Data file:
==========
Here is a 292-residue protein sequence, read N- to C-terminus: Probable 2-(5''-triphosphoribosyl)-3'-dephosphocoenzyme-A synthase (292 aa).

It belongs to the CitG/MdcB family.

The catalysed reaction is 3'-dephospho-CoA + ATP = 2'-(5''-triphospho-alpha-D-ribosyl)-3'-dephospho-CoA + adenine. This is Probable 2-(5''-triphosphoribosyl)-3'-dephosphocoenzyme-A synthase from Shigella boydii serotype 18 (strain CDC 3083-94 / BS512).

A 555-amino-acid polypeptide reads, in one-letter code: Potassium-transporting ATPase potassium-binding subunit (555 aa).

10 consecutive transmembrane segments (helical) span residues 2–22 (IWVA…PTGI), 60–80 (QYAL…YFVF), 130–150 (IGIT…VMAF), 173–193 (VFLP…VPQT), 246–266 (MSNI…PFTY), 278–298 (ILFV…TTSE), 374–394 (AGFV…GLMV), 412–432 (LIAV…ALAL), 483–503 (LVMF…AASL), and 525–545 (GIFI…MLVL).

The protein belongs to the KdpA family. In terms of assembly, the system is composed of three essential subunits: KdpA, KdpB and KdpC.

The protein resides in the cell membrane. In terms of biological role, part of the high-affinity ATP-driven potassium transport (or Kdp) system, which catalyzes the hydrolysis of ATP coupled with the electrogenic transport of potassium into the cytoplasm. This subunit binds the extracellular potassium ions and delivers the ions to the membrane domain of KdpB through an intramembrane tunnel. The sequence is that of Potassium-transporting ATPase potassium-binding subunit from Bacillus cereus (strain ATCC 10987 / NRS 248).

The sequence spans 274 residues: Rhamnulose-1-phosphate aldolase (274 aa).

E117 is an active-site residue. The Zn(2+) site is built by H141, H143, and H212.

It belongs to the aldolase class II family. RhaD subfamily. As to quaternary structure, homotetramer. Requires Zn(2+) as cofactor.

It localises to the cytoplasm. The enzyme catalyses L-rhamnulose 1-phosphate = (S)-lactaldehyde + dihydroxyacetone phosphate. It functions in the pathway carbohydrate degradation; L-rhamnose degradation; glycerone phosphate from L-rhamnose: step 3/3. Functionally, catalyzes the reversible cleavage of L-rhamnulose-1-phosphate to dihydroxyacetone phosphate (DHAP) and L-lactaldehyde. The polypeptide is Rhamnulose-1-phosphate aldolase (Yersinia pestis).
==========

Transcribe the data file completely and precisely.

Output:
Here is a 292-residue protein sequence, read N- to C-terminus: Probable 2-(5''-triphosphoribosyl)-3'-dephosphocoenzyme-A synthase (292 aa).

It belongs to the CitG/MdcB family.

The catalysed reaction is 3'-dephospho-CoA + ATP = 2'-(5''-triphospho-alpha-D-ribosyl)-3'-dephospho-CoA + adenine. This is Probable 2-(5''-triphosphoribosyl)-3'-dephosphocoenzyme-A synthase from Shigella boydii serotype 18 (strain CDC 3083-94 / BS512).

A 555-amino-acid polypeptide reads, in one-letter code: Potassium-transporting ATPase potassium-binding subunit (555 aa).

10 consecutive transmembrane segments (helical) span residues 2–22 (IWVA…PTGI), 60–80 (QYAL…YFVF), 130–150 (IGIT…VMAF), 173–193 (VFLP…VPQT), 246–266 (MSNI…PFTY), 278–298 (ILFV…TTSE), 374–394 (AGFV…GLMV), 412–432 (LIAV…ALAL), 483–503 (LVMF…AASL), and 525–545 (GIFI…MLVL).

The protein belongs to the KdpA family. In terms of assembly, the system is composed of three essential subunits: KdpA, KdpB and KdpC.

The protein resides in the cell membrane. In terms of biological role, part of the high-affinity ATP-driven potassium transport (or Kdp) system, which catalyzes the hydrolysis of ATP coupled with the electrogenic transport of potassium into the cytoplasm. This subunit binds the extracellular potassium ions and delivers the ions to the membrane domain of KdpB through an intramembrane tunnel. The sequence is that of Potassium-transporting ATPase potassium-binding subunit from Bacillus cereus (strain ATCC 10987 / NRS 248).

The sequence spans 274 residues: Rhamnulose-1-phosphate aldolase (274 aa).

E117 is an active-site residue. The Zn(2+) site is built by H141, H143, and H212.

It belongs to the aldolase class II family. RhaD subfamily. As to quaternary structure, homotetramer. Requires Zn(2+) as cofactor.

It localises to the cytoplasm. The enzyme catalyses L-rhamnulose 1-phosphate = (S)-lactaldehyde + dihydroxyacetone phosphate. It functions in the pathway carbohydrate degradation; L-rhamnose degradation; glycerone phosphate from L-rhamnose: step 3/3. Functionally, catalyzes the reversible cleavage of L-rhamnulose-1-phosphate to dihydroxyacetone phosphate (DHAP) and L-lactaldehyde. The polypeptide is Rhamnulose-1-phosphate aldolase (Yersinia pestis).